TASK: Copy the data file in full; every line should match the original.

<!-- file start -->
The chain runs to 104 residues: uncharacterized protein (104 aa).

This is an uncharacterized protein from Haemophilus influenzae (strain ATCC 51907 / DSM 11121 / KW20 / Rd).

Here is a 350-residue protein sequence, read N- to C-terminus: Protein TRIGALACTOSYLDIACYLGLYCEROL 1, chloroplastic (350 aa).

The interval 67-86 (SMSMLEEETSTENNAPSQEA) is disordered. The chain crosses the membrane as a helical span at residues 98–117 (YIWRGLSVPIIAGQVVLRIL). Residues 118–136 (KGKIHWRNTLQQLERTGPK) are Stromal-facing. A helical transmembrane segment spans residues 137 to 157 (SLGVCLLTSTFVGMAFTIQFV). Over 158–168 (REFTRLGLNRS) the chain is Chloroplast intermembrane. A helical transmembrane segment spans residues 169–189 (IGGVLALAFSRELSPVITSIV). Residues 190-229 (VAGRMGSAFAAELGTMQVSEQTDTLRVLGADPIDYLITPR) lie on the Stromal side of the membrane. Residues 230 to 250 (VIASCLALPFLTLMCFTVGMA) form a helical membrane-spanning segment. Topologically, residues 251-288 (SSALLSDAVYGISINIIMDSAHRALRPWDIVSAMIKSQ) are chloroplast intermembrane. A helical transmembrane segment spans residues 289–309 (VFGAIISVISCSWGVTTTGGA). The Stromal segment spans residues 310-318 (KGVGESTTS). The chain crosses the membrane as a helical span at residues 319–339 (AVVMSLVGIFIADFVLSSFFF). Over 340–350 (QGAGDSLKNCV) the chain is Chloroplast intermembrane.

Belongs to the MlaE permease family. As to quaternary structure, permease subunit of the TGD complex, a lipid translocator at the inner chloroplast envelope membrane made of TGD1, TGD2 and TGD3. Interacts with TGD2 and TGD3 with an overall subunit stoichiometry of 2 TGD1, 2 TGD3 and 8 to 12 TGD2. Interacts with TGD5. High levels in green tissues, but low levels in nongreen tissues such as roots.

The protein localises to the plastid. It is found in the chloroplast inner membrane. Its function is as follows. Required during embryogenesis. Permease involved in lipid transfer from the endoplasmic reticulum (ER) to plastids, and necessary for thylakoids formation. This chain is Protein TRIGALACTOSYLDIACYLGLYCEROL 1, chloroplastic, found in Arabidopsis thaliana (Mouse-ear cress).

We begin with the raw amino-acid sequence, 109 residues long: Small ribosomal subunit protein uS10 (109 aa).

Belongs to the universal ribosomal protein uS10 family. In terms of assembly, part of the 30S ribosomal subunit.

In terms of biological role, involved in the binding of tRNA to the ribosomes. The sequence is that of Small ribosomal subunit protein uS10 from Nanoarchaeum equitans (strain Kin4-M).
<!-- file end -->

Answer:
The chain runs to 104 residues: uncharacterized protein (104 aa).

This is an uncharacterized protein from Haemophilus influenzae (strain ATCC 51907 / DSM 11121 / KW20 / Rd).

Here is a 350-residue protein sequence, read N- to C-terminus: Protein TRIGALACTOSYLDIACYLGLYCEROL 1, chloroplastic (350 aa).

The interval 67-86 (SMSMLEEETSTENNAPSQEA) is disordered. The chain crosses the membrane as a helical span at residues 98–117 (YIWRGLSVPIIAGQVVLRIL). Residues 118–136 (KGKIHWRNTLQQLERTGPK) are Stromal-facing. A helical transmembrane segment spans residues 137 to 157 (SLGVCLLTSTFVGMAFTIQFV). Over 158–168 (REFTRLGLNRS) the chain is Chloroplast intermembrane. A helical transmembrane segment spans residues 169–189 (IGGVLALAFSRELSPVITSIV). Residues 190-229 (VAGRMGSAFAAELGTMQVSEQTDTLRVLGADPIDYLITPR) lie on the Stromal side of the membrane. Residues 230 to 250 (VIASCLALPFLTLMCFTVGMA) form a helical membrane-spanning segment. Topologically, residues 251-288 (SSALLSDAVYGISINIIMDSAHRALRPWDIVSAMIKSQ) are chloroplast intermembrane. A helical transmembrane segment spans residues 289–309 (VFGAIISVISCSWGVTTTGGA). The Stromal segment spans residues 310-318 (KGVGESTTS). The chain crosses the membrane as a helical span at residues 319–339 (AVVMSLVGIFIADFVLSSFFF). Over 340–350 (QGAGDSLKNCV) the chain is Chloroplast intermembrane.

Belongs to the MlaE permease family. As to quaternary structure, permease subunit of the TGD complex, a lipid translocator at the inner chloroplast envelope membrane made of TGD1, TGD2 and TGD3. Interacts with TGD2 and TGD3 with an overall subunit stoichiometry of 2 TGD1, 2 TGD3 and 8 to 12 TGD2. Interacts with TGD5. High levels in green tissues, but low levels in nongreen tissues such as roots.

The protein localises to the plastid. It is found in the chloroplast inner membrane. Its function is as follows. Required during embryogenesis. Permease involved in lipid transfer from the endoplasmic reticulum (ER) to plastids, and necessary for thylakoids formation. This chain is Protein TRIGALACTOSYLDIACYLGLYCEROL 1, chloroplastic, found in Arabidopsis thaliana (Mouse-ear cress).

We begin with the raw amino-acid sequence, 109 residues long: Small ribosomal subunit protein uS10 (109 aa).

Belongs to the universal ribosomal protein uS10 family. In terms of assembly, part of the 30S ribosomal subunit.

In terms of biological role, involved in the binding of tRNA to the ribosomes. The sequence is that of Small ribosomal subunit protein uS10 from Nanoarchaeum equitans (strain Kin4-M).